• Appointment of a data protection officer (DPO)

Article 37 of the GDPR states that the appointment of a data protection officer (DPO) is mandatory under certain circumstances. By contrast, the FADP does not provide for the obligation to appoint a data protection officer – in Switzerland Data Protection Advisor (DPA) – but it is strongly recommended. The DPA is the single point of contact in Switzerland for the federal data protection and information commissioner FDPIC.

  • Data breach reports

The GDPR states that data breaches must be reported to the appropriate EU supervisory authority within 72 hours. The FADP states that data breaches should be reported to the FDPIC as soon as possible.

  • Exporting data

Adequacy of data exports is determined in Europe by the European Commission. Standard contract provisions and binding company rules apply. In Switzerland, the appropriateness of data exports is determined by the Swiss Federal Council. EU model contract provisions and binding business rules can be applied.

  • Data protection impact assessment

The GDPR stipulates that a Data Protection Impact Assessment (DPIA) must be carried out if there is a high risk to the privacy or fundamental rights of data subjects. If the risk persists despite the measures, the supervisory data protection authority should be consulted. The FADP provides a similar provision but adds that if the risk remains despite the measures taken, one may opt to consult a GBA instead of the FDPIC.

  • Profiling

The GDPR provides for a general consent requirement. The FADPR takes a slightly different approach to this, as the revised law regulates profiling, i.e. automated data processing to evaluate personal aspects of an individual, such as economic conditions, health, interests, behavior or location. A general consent requirement is provided for in the FADP only in cases of high-risk profiling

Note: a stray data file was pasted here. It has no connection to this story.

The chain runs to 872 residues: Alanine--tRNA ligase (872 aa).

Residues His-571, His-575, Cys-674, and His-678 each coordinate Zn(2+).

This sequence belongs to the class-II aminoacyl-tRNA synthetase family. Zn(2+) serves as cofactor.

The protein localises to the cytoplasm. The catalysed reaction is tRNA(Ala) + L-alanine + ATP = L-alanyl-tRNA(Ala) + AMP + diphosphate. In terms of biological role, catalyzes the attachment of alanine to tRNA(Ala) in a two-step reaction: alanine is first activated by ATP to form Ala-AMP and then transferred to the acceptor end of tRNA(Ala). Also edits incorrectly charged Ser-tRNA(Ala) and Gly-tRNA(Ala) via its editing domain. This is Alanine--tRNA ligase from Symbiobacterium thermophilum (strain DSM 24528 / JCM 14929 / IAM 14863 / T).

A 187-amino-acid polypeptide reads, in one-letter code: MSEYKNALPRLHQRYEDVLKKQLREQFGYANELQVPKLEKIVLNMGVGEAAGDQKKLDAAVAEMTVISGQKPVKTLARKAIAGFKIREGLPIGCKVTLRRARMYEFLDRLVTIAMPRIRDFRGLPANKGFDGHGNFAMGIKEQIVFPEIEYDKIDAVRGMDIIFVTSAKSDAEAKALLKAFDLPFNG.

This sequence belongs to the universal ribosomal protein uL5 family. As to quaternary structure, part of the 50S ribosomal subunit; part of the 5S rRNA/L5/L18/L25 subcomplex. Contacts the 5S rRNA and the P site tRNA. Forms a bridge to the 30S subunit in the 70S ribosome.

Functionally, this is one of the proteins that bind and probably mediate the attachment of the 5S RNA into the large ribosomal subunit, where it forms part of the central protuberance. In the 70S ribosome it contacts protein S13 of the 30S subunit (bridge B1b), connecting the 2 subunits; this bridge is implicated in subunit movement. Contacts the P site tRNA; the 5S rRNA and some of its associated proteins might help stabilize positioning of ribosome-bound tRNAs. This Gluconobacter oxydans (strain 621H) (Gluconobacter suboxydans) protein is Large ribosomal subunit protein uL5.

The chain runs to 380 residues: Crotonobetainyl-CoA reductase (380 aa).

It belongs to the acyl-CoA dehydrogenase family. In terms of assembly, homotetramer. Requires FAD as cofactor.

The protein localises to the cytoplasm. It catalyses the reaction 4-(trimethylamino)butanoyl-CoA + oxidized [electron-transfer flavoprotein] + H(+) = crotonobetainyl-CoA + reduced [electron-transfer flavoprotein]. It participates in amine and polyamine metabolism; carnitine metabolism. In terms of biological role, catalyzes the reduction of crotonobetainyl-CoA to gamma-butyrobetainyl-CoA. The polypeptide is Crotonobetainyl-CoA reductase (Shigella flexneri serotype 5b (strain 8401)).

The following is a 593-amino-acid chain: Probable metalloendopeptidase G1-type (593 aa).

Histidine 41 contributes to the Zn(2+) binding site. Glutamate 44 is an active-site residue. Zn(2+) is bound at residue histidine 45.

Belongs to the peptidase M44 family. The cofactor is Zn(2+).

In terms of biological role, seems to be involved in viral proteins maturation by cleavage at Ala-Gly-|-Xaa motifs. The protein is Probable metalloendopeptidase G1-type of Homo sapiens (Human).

• Sensitive data

Sensitive data under the GDPR includes the following data: racial or ethnic origin, political opinions, religious or philosophical beliefs or trade union membership, genetic data, biometric data, data about a natural person’s health or sex life or sexual orientation.

Sensitive personal data under the FADP also include data on administrative or criminal proceedings and sanctions, as well as data on social security measures. This means that the FADP provides for two additional categories compared to the GDPR.

Appoint an EU representative

The new FADP is aligned with the GDPR as much as possible so that Swiss companies maintain their competitive advantage.

Despite this fact, Switzerland is still a non-EEA country. Most non-EEA companies operating in the EU must appoint an EU representative. This applies to Swiss companies as well as those from other non-EEA countries.

An EU representative serves as your company’s main point of contact with the EU.

If you have further questions about this, please contact one of our
EU representatives